INTRODUCING. . .THE CLIMBERS
Lois and Tracy.
Grays Peak: 14,270'
Date Climbed: 8/05/01
Route: Stevens Gulch/Grays Peak Trail
Estimated Miles: 8
Elevation Gain: 3,070'
My Rating: Very Easy!
Grays Peak is notably the highest peak situated on the continental divide. Ironically, it may be the highest in that category, but it is also one of the easiest of all 52 of Colorados 14 'ers to climb. The towering peak was named after an acclaimed botanist named Asa Gray. The peak was not actually named by Asa but by one of his colleagues, a young climber by the name of Charles Parry, who made the first known ascent of the peak in 1861. In 1865, a prospector named Richard Irwin constructed a horse trail leading up to the peak. Grays soon thereafter began to gain popularity amongst tourists but not until the 1870's and 1880s. They would flock from all corners of the country to climb the great peak. It wasnt until July of 1870 that Asa Gray made his first ascent. Climbing the mountain on my own left me feeling elated. A sense of accomplishment was certainly there as I made my final steps to the summit. I can only imagine the satisfaction that Asa felt as he summited the peak, which bears his namesake.
For the easiest access to the summit, begin your climb at the Stevens Gulch Trailhead at approximately 11,200'. Cross the west side of the creek by footbridge and continue to follow the Grays Peak Trail for approximately 4 miles until you reach the summit. The northern slope is steep but still is a relatively easy climb. Once you reach the summit, enjoys the panoramic views of both sides of the continental divide. Be prepared for company. Since this is probably the easiest of the 14'ers, it also attracts the most people. Finding a quiet spot to reflect on the summit is a feat in itself.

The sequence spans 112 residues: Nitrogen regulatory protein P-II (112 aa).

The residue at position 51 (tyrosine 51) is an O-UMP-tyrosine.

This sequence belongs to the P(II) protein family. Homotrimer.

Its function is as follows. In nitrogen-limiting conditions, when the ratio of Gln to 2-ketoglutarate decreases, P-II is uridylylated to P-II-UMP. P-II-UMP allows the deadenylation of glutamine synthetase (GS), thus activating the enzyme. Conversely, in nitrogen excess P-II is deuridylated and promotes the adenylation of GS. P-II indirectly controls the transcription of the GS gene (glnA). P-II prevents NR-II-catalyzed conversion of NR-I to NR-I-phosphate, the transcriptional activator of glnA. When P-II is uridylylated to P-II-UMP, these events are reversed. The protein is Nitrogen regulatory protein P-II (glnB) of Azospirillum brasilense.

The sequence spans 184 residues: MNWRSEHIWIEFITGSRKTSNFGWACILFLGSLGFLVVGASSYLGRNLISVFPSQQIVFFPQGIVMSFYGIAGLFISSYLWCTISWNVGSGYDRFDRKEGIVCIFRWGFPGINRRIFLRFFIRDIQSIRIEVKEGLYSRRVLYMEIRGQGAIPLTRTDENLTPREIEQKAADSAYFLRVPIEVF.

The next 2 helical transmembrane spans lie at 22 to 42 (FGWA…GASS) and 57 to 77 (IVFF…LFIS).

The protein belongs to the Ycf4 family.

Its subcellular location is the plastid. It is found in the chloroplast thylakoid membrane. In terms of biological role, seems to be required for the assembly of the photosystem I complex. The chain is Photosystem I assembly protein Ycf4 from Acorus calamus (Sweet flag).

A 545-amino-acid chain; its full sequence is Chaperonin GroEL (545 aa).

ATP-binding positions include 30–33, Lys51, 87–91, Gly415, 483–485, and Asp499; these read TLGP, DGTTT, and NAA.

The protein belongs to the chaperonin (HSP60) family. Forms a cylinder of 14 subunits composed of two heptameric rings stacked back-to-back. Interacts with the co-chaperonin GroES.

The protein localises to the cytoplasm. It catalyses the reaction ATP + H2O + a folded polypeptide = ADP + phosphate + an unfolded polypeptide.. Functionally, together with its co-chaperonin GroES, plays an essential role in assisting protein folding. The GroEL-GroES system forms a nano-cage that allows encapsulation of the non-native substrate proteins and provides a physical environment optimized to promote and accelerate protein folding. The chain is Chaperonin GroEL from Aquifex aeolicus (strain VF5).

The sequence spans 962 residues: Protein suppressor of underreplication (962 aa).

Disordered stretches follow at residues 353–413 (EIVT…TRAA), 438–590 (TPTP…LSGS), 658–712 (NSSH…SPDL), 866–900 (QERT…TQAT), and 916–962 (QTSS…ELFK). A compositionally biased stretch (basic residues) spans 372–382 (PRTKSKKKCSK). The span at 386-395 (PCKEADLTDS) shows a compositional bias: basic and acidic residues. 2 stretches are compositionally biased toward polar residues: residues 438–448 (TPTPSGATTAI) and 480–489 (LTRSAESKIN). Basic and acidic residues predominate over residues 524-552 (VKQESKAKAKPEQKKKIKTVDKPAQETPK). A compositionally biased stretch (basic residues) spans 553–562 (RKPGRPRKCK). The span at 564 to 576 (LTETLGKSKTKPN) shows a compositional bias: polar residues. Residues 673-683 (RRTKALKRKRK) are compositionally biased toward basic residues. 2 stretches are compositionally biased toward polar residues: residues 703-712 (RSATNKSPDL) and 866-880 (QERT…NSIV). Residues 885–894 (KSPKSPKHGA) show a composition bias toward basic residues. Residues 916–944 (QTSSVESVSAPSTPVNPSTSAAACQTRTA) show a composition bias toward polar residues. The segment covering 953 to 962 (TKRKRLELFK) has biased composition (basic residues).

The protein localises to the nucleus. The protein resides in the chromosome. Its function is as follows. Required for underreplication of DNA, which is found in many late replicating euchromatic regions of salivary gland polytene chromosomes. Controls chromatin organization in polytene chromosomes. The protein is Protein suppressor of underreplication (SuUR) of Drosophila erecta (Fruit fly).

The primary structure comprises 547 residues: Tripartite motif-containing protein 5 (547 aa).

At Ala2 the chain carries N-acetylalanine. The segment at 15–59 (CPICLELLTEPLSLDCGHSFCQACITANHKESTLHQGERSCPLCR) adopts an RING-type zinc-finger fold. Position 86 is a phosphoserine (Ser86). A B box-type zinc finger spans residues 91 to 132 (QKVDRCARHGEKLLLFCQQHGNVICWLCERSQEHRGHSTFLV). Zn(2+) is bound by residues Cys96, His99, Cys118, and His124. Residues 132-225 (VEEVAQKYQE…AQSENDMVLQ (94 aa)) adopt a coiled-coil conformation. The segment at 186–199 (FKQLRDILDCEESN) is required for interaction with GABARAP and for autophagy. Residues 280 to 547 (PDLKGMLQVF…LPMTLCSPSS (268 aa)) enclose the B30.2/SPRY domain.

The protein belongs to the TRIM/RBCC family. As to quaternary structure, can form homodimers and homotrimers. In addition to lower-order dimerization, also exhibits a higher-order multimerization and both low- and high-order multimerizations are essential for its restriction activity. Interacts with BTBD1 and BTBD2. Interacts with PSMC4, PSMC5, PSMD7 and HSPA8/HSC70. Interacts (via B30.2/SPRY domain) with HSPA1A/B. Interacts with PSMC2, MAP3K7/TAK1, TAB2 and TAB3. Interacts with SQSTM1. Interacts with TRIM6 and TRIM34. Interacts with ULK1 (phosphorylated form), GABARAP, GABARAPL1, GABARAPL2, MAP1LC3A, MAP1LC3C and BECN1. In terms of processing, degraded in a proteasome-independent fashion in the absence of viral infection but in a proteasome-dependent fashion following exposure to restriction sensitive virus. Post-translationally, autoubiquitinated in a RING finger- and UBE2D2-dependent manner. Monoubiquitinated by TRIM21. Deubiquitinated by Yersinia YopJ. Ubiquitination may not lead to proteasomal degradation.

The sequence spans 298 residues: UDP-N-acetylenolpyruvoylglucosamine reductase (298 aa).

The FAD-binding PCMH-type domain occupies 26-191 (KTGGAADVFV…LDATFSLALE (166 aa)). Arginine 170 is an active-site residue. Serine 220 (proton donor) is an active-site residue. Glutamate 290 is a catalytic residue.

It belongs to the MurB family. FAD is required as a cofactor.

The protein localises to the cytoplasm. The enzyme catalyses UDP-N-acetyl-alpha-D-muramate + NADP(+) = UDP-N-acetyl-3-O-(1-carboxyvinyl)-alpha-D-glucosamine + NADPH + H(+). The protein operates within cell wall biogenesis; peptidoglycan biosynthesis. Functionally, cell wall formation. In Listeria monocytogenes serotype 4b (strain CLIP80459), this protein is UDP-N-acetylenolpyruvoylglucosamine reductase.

It took approximately 1 hour and 45 minutes to reach the summit. Coming down, proved to be quite an adventure and I can't even tell how long it took me to get off the peak. The descent is as slick as the others are, but what made my descent the most interesting, was the lightning. You could see the clouds roll in and they came swift and abrupt. I know that I am no match for Mother Nature so when she roared, I ran! A note to the naive . . .when you see dark clouds, lightning and hear thunder go boom boom, don't just stand there like oaf, head down the mountain, get out of the exposed area and if you are slllllooooooooooowwwwwwww, make way for the faster climbers to pass. You may enjoy being a sitting duck, but don't screw with the fate of others. Yes, the people annoyed the shit out of me on this climb. Not so much on the ascent but the descent. I have this deep seeded need to climb and I realize that I potentially risk my life with each step. I do, however, take precautions. Among those precautions, is avoiding lightning at all costs. Some individuals do not realize how much at risk they actually are at getting struck by a wayward bolt of electricity whilst they are meandering around in an exposed area above tree line. Luckily I hooked up with some swift-footed climbers and we hurtled down in a small group, making it much easier to pass the sloooooooowwwwww pokes. God that was annoying!!!!!
At any rate, I chose to describe this climb as an opportunity to see some spectacular views, as a test of endurance to see if climbing 14'ers is your forte, an opportunity to possibly see some awesome mountain goats, an opportunity to get a great workout and yes, a chance to make some friends along the way. I do gripe and complain about the over abundance of people on this peak but I have to admit, the individuals that I met on this climb were awesome. They were insightful, helpful, funny, friendly and most of all; they shared my passion to climb. It is great to be around like-minded individuals who understand that thing that draws us to the great summits. Sometimes its something that you really cant put into words but more often than not, it's not necessary. It's just understood.